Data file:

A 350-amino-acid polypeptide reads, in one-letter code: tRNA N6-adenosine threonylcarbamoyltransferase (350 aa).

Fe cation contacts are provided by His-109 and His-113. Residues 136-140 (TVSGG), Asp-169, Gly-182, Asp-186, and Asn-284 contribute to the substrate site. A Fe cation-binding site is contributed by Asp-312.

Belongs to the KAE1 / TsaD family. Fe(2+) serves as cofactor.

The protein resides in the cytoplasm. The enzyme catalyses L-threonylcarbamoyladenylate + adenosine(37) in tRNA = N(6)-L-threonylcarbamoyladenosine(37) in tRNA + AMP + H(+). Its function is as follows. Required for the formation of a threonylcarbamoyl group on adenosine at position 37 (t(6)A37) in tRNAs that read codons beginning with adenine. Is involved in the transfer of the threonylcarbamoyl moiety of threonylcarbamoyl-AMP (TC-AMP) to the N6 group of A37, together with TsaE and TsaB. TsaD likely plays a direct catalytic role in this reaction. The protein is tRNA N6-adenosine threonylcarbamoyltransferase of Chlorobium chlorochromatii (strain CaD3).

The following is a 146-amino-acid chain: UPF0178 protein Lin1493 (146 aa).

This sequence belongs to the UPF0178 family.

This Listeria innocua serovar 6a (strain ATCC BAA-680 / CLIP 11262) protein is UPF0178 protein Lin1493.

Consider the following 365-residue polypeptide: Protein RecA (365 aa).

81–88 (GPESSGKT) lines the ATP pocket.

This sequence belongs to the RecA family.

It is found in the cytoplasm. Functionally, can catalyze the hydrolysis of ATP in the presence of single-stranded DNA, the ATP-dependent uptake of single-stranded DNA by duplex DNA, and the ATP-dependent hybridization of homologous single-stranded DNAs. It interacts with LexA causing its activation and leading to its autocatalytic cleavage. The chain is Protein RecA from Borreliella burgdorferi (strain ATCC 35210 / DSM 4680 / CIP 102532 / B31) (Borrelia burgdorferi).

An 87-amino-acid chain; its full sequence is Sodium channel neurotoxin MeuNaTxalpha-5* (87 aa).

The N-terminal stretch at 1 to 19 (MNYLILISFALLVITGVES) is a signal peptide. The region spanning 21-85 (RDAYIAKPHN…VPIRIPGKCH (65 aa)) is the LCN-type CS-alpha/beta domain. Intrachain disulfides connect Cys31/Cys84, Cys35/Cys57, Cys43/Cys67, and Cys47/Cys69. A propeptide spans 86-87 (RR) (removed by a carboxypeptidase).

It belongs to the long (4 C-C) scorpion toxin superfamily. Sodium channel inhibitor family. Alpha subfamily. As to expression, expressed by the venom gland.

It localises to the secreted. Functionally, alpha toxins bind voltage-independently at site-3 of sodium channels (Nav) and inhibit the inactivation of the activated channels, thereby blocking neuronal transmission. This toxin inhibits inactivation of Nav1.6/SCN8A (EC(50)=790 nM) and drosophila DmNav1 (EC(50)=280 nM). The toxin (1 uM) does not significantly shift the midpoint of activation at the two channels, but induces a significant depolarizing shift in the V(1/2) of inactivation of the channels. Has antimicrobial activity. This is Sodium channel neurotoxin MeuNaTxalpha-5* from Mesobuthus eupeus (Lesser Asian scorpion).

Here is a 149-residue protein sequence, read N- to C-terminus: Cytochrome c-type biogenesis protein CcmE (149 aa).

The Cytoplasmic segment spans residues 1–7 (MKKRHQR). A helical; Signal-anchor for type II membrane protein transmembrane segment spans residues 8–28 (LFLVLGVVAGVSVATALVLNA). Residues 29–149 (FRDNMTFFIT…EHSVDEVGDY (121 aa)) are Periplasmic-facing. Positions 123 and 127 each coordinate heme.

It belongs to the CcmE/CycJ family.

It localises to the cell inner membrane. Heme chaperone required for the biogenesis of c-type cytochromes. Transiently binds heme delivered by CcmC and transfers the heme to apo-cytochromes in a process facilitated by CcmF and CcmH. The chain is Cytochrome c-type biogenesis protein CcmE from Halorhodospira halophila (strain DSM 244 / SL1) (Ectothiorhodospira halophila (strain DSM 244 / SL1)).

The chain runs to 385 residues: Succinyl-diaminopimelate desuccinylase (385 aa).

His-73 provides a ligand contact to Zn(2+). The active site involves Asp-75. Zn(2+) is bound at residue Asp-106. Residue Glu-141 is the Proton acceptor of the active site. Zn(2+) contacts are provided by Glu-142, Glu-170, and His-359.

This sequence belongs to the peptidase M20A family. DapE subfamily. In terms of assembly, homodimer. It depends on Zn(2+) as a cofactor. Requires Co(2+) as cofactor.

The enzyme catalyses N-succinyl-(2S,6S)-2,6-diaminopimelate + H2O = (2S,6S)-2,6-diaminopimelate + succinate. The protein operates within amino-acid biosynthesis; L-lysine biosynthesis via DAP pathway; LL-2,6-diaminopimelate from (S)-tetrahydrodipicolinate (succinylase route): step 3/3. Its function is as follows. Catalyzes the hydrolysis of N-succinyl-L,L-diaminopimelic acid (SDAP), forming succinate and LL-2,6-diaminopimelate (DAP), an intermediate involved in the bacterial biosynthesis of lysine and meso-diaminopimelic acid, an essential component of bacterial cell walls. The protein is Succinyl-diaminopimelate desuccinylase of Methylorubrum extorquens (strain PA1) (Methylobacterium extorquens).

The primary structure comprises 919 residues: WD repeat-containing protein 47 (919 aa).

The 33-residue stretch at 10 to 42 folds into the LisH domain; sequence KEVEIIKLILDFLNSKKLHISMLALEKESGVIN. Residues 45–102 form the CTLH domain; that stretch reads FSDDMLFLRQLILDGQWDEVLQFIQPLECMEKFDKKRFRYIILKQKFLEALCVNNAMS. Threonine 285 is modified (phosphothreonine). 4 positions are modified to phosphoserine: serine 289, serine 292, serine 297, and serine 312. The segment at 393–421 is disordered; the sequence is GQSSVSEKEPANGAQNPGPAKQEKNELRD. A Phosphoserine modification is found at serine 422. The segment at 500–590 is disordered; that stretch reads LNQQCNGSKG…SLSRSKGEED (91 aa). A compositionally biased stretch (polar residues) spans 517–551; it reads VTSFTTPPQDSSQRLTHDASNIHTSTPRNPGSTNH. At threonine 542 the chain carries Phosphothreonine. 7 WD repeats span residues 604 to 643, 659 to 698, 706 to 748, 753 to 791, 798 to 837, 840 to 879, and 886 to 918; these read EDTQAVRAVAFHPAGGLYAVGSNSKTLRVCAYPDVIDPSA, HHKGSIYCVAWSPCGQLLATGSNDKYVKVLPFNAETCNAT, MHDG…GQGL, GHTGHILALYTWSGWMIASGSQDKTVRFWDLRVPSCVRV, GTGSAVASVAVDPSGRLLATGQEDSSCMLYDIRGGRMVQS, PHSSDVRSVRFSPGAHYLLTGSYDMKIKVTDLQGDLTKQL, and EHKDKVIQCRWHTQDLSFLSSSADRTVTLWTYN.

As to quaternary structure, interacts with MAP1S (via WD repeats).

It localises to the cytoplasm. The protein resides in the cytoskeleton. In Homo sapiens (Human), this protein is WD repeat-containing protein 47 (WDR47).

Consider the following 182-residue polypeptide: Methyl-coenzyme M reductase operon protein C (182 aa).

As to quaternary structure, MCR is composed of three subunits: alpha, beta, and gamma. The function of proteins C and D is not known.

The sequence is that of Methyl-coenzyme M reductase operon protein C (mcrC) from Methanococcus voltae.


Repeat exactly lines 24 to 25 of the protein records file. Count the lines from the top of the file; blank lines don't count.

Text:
The primary structure comprises 919 residues: WD repeat-containing protein 47 (919 aa).

The 33-residue stretch at 10 to 42 folds into the LisH domain; sequence KEVEIIKLILDFLNSKKLHISMLALEKESGVIN. Residues 45–102 form the CTLH domain; that stretch reads FSDDMLFLRQLILDGQWDEVLQFIQPLECMEKFDKKRFRYIILKQKFLEALCVNNAMS. Threonine 285 is modified (phosphothreonine). 4 positions are modified to phosphoserine: serine 289, serine 292, serine 297, and serine 312. The segment at 393–421 is disordered; the sequence is GQSSVSEKEPANGAQNPGPAKQEKNELRD. A Phosphoserine modification is found at serine 422. The segment at 500–590 is disordered; that stretch reads LNQQCNGSKG…SLSRSKGEED (91 aa). A compositionally biased stretch (polar residues) spans 517–551; it reads VTSFTTPPQDSSQRLTHDASNIHTSTPRNPGSTNH. At threonine 542 the chain carries Phosphothreonine. 7 WD repeats span residues 604 to 643, 659 to 698, 706 to 748, 753 to 791, 798 to 837, 840 to 879, and 886 to 918; these read EDTQAVRAVAFHPAGGLYAVGSNSKTLRVCAYPDVIDPSA, HHKGSIYCVAWSPCGQLLATGSNDKYVKVLPFNAETCNAT, MHDG…GQGL, GHTGHILALYTWSGWMIASGSQDKTVRFWDLRVPSCVRV, GTGSAVASVAVDPSGRLLATGQEDSSCMLYDIRGGRMVQS, PHSSDVRSVRFSPGAHYLLTGSYDMKIKVTDLQGDLTKQL, and EHKDKVIQCRWHTQDLSFLSSSADRTVTLWTYN.